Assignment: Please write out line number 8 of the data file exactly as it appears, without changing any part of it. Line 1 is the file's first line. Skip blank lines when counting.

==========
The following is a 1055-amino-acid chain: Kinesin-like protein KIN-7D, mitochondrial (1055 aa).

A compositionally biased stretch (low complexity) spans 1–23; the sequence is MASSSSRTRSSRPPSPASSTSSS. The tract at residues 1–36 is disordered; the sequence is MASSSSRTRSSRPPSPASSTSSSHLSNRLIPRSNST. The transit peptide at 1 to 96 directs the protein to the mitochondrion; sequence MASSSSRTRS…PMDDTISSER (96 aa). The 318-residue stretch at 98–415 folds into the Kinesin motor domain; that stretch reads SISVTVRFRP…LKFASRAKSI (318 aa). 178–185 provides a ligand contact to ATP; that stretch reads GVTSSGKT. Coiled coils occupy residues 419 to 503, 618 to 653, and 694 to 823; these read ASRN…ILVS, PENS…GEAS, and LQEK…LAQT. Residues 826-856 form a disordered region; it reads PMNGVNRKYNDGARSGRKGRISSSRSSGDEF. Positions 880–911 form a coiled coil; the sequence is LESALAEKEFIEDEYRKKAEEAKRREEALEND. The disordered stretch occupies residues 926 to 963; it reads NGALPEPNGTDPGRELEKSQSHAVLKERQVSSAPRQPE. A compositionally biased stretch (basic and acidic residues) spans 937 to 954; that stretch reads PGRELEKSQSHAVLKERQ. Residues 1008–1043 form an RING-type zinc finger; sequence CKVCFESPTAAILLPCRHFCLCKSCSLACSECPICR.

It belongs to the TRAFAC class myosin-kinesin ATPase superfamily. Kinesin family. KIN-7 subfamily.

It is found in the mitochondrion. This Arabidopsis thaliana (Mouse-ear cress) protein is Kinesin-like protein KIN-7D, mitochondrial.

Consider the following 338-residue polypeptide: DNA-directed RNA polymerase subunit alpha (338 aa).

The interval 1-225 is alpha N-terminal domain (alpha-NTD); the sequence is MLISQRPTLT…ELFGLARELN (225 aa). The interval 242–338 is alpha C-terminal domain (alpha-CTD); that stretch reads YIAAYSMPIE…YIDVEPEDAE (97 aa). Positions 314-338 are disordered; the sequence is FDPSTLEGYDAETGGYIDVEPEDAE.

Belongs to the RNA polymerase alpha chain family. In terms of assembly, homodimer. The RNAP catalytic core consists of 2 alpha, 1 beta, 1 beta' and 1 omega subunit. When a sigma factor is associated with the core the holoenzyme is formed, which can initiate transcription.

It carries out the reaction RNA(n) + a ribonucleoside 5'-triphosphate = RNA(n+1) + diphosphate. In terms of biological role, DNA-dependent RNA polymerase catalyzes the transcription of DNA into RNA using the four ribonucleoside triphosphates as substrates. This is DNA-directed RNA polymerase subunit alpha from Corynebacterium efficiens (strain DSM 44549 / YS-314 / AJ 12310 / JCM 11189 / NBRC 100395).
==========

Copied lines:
It carries out the reaction RNA(n) + a ribonucleoside 5'-triphosphate = RNA(n+1) + diphosphate. In terms of biological role, DNA-dependent RNA polymerase catalyzes the transcription of DNA into RNA using the four ribonucleoside triphosphates as substrates. This is DNA-directed RNA polymerase subunit alpha from Corynebacterium efficiens (strain DSM 44549 / YS-314 / AJ 12310 / JCM 11189 / NBRC 100395).